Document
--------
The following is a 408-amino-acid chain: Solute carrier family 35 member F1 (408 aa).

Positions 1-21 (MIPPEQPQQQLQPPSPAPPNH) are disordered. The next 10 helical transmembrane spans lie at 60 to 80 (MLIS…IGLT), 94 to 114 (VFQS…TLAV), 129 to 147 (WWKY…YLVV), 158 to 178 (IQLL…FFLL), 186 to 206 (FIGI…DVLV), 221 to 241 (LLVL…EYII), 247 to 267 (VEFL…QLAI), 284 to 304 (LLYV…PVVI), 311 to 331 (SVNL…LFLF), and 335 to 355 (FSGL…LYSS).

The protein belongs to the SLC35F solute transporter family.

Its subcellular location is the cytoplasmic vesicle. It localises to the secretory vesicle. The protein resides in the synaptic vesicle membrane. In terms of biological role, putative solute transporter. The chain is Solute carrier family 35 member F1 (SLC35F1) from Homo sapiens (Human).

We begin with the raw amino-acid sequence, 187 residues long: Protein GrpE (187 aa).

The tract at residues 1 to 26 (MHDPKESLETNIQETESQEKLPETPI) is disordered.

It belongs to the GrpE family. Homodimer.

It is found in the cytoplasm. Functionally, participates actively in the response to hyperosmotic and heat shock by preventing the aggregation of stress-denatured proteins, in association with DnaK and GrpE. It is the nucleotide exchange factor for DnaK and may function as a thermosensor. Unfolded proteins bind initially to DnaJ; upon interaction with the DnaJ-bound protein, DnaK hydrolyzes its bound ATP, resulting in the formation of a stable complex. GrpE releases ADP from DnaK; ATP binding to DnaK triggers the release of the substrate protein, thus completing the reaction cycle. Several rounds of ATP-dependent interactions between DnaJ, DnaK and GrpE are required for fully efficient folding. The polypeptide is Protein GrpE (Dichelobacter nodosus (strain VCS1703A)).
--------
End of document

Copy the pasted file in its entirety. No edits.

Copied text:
The following is a 408-amino-acid chain: Solute carrier family 35 member F1 (408 aa).

Positions 1-21 (MIPPEQPQQQLQPPSPAPPNH) are disordered. The next 10 helical transmembrane spans lie at 60 to 80 (MLIS…IGLT), 94 to 114 (VFQS…TLAV), 129 to 147 (WWKY…YLVV), 158 to 178 (IQLL…FFLL), 186 to 206 (FIGI…DVLV), 221 to 241 (LLVL…EYII), 247 to 267 (VEFL…QLAI), 284 to 304 (LLYV…PVVI), 311 to 331 (SVNL…LFLF), and 335 to 355 (FSGL…LYSS).

The protein belongs to the SLC35F solute transporter family.

Its subcellular location is the cytoplasmic vesicle. It localises to the secretory vesicle. The protein resides in the synaptic vesicle membrane. In terms of biological role, putative solute transporter. The chain is Solute carrier family 35 member F1 (SLC35F1) from Homo sapiens (Human).

We begin with the raw amino-acid sequence, 187 residues long: Protein GrpE (187 aa).

The tract at residues 1 to 26 (MHDPKESLETNIQETESQEKLPETPI) is disordered.

It belongs to the GrpE family. Homodimer.

It is found in the cytoplasm. Functionally, participates actively in the response to hyperosmotic and heat shock by preventing the aggregation of stress-denatured proteins, in association with DnaK and GrpE. It is the nucleotide exchange factor for DnaK and may function as a thermosensor. Unfolded proteins bind initially to DnaJ; upon interaction with the DnaJ-bound protein, DnaK hydrolyzes its bound ATP, resulting in the formation of a stable complex. GrpE releases ADP from DnaK; ATP binding to DnaK triggers the release of the substrate protein, thus completing the reaction cycle. Several rounds of ATP-dependent interactions between DnaJ, DnaK and GrpE are required for fully efficient folding. The polypeptide is Protein GrpE (Dichelobacter nodosus (strain VCS1703A)).